Me, I started to ask you how you managed to buy a car, but that's not relative now. I would think it will be extremely hard to accomplish. Good Luck
It is not uncommon for people to be able to finance and afford a car when they sign a contract, and later to experience sudden unemployment, underemployment, or other financial difficulties which make it impossible for them to fullfill their obligations.
The creditor will usually sell the car and charge you with whatever the difference is between what the car sells for and what you agreed to pay.
Often, this can be paid off over time, and the payments will not usually be as much as the initial payments on the loan were.
If you are able to, work out a payment plan with the creditor, letting them know you are willing to pay as much as you can until the balance is paid off.
If they refuse to negotiate and sue you for the balance remaining after they sell it, you will have the chance to present your case in court. You might be able to work out arrangements you can afford, if you provide proof to the court of your low income and evidence that you tried to work out affordable payments with the creditor, and they refused.
Good luck. You are not alone.
Good response.The best thing would be is to file bankruptcy and have the loan discharged.
Yes, hindsight is 20/20. We don't know what will happen a few years from now, or even tomorrow. We buy a car one day that we can afford and a few years later we become sick and/or lose our job and cannot make the payments. The lenders are not willing to work with you. What choice do you have?
Borrowers who enter the repayment period on their student loans, but have trouble affording their payments have an option. The federal loan service allows borrowers to make payments on their student loans based on their income. Borrowers must submit records of their income to qualify for income-contingent payments. The lender will evaluate the borrowers' income and set their payment amount accordingly. Borrowers still accrue interest during the period of time that they are making income-contingent payments. However, borrowers may still save money by making these lower payments if they do so in a timely manner, thereby avoiding earning late fees or defaulting on payments.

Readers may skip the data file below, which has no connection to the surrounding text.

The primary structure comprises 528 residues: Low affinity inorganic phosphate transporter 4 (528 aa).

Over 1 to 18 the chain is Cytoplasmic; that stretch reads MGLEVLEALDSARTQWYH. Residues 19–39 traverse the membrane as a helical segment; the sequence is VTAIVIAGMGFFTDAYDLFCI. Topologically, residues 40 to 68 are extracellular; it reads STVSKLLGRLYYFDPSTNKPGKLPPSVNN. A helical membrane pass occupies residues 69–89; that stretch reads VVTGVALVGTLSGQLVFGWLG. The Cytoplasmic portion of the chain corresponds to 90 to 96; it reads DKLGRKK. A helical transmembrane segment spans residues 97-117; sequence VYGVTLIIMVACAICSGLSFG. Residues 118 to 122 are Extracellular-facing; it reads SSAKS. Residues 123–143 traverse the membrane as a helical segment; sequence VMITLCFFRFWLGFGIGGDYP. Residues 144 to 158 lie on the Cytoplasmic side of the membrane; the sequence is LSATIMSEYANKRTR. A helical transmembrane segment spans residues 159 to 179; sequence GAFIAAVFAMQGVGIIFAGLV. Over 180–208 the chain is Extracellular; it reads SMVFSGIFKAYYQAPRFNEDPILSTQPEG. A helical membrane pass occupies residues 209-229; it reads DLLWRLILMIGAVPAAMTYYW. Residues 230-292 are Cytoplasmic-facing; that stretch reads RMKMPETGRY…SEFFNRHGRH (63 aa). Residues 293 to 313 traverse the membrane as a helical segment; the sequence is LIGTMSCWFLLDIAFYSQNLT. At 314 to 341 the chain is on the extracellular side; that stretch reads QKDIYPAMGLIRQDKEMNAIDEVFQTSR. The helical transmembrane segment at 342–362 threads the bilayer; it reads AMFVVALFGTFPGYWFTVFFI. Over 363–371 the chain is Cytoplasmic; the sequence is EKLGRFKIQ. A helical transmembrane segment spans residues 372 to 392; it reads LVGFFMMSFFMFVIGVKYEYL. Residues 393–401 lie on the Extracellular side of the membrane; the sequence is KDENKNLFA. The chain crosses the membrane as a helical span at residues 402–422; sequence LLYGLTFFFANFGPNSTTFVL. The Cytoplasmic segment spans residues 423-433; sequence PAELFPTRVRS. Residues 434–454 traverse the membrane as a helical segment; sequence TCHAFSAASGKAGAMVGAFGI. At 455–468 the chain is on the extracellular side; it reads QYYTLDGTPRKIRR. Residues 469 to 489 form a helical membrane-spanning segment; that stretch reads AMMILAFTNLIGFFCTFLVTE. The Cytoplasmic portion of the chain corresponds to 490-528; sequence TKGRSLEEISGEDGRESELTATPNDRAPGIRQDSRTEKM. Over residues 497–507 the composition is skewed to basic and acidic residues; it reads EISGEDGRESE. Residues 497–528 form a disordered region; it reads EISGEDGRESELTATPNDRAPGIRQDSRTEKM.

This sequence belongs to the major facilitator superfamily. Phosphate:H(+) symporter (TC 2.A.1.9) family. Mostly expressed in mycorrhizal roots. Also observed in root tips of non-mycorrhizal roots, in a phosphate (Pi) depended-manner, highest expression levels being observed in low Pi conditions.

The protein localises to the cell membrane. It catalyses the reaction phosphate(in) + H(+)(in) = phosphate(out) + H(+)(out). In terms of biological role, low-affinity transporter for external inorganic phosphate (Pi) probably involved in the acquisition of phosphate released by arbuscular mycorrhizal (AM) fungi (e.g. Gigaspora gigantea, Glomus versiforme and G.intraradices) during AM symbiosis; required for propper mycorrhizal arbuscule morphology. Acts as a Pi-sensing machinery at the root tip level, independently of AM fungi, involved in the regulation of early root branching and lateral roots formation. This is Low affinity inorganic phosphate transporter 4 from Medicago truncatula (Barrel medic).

If you are not delinquent with your student loan, your federal income tax refund will not be garnished.
As it is a income tax, the most straightforward way is to reduce your income. Invest some of it into expanding your business and finish all pending payments. However, given that a company needs to show temporal income growth, a reasonable share of income still has to be taxed.
Absolutely; even the unemployed can file income tax returns. Employment is not the only source of income - you could have investment income, interest payments on bank accounts, social assistance payments, pensions, etc. And even if you have no income at all, you can still file an income tax return. Sometimes it makes sense to do so - for example, there may be a renters' credit for which you are eligible, that will actually be paid to you, despite the fact that no income was withheld.
There is a lot of tourism money, but they still export some coal, and otherwise get money from mainland Norway.
No, because you are meeting the requirement's of the loan. It is when you stop paying the loan payments that you loose your house. Then, they have a reason to get their money back.
No, you do not have to, but you might be eligible for Earned Income Credit, which would mean that you would get money for filing.